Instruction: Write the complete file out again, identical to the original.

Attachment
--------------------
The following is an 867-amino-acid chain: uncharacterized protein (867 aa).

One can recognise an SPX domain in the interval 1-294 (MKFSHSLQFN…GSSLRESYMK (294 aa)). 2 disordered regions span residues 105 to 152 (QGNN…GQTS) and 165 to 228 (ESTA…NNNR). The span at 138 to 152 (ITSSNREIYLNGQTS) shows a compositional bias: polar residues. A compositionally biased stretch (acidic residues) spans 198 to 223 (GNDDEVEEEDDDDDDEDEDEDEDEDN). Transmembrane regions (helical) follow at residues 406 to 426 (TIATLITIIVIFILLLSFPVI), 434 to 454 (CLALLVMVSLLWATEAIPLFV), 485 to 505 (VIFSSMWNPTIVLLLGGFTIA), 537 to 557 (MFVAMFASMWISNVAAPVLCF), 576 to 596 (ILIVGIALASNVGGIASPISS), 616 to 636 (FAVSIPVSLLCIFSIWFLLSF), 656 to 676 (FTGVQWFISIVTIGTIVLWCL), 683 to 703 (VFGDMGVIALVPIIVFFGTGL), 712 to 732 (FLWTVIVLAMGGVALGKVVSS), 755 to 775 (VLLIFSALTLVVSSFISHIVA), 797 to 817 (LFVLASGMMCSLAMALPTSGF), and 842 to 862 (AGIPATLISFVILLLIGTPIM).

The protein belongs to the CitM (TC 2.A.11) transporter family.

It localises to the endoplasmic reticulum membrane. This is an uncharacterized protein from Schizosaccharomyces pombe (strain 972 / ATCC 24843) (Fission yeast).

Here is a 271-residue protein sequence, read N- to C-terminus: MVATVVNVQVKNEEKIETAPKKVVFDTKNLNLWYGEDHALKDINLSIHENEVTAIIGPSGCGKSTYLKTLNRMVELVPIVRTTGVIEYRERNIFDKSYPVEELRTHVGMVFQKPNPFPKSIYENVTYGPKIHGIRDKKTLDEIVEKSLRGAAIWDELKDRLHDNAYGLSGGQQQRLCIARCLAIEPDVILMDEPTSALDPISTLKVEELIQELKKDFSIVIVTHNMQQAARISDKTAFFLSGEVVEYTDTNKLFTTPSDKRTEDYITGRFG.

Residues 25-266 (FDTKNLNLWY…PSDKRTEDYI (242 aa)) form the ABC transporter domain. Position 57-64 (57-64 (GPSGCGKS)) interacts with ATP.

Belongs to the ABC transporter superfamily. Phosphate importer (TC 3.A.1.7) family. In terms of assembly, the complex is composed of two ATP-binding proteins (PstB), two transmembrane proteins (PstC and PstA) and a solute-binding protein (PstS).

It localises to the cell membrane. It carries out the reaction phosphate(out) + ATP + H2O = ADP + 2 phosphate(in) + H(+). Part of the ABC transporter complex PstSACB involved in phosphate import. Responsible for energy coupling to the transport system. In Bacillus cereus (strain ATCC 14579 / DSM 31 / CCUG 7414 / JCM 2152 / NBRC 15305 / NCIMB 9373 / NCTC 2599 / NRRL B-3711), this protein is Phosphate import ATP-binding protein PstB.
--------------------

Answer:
The following is an 867-amino-acid chain: uncharacterized protein (867 aa).

One can recognise an SPX domain in the interval 1-294 (MKFSHSLQFN…GSSLRESYMK (294 aa)). 2 disordered regions span residues 105 to 152 (QGNN…GQTS) and 165 to 228 (ESTA…NNNR). The span at 138 to 152 (ITSSNREIYLNGQTS) shows a compositional bias: polar residues. A compositionally biased stretch (acidic residues) spans 198 to 223 (GNDDEVEEEDDDDDDEDEDEDEDEDN). Transmembrane regions (helical) follow at residues 406 to 426 (TIATLITIIVIFILLLSFPVI), 434 to 454 (CLALLVMVSLLWATEAIPLFV), 485 to 505 (VIFSSMWNPTIVLLLGGFTIA), 537 to 557 (MFVAMFASMWISNVAAPVLCF), 576 to 596 (ILIVGIALASNVGGIASPISS), 616 to 636 (FAVSIPVSLLCIFSIWFLLSF), 656 to 676 (FTGVQWFISIVTIGTIVLWCL), 683 to 703 (VFGDMGVIALVPIIVFFGTGL), 712 to 732 (FLWTVIVLAMGGVALGKVVSS), 755 to 775 (VLLIFSALTLVVSSFISHIVA), 797 to 817 (LFVLASGMMCSLAMALPTSGF), and 842 to 862 (AGIPATLISFVILLLIGTPIM).

The protein belongs to the CitM (TC 2.A.11) transporter family.

It localises to the endoplasmic reticulum membrane. This is an uncharacterized protein from Schizosaccharomyces pombe (strain 972 / ATCC 24843) (Fission yeast).

Here is a 271-residue protein sequence, read N- to C-terminus: MVATVVNVQVKNEEKIETAPKKVVFDTKNLNLWYGEDHALKDINLSIHENEVTAIIGPSGCGKSTYLKTLNRMVELVPIVRTTGVIEYRERNIFDKSYPVEELRTHVGMVFQKPNPFPKSIYENVTYGPKIHGIRDKKTLDEIVEKSLRGAAIWDELKDRLHDNAYGLSGGQQQRLCIARCLAIEPDVILMDEPTSALDPISTLKVEELIQELKKDFSIVIVTHNMQQAARISDKTAFFLSGEVVEYTDTNKLFTTPSDKRTEDYITGRFG.

Residues 25-266 (FDTKNLNLWY…PSDKRTEDYI (242 aa)) form the ABC transporter domain. Position 57-64 (57-64 (GPSGCGKS)) interacts with ATP.

Belongs to the ABC transporter superfamily. Phosphate importer (TC 3.A.1.7) family. In terms of assembly, the complex is composed of two ATP-binding proteins (PstB), two transmembrane proteins (PstC and PstA) and a solute-binding protein (PstS).

It localises to the cell membrane. It carries out the reaction phosphate(out) + ATP + H2O = ADP + 2 phosphate(in) + H(+). Part of the ABC transporter complex PstSACB involved in phosphate import. Responsible for energy coupling to the transport system. In Bacillus cereus (strain ATCC 14579 / DSM 31 / CCUG 7414 / JCM 2152 / NBRC 15305 / NCIMB 9373 / NCTC 2599 / NRRL B-3711), this protein is Phosphate import ATP-binding protein PstB.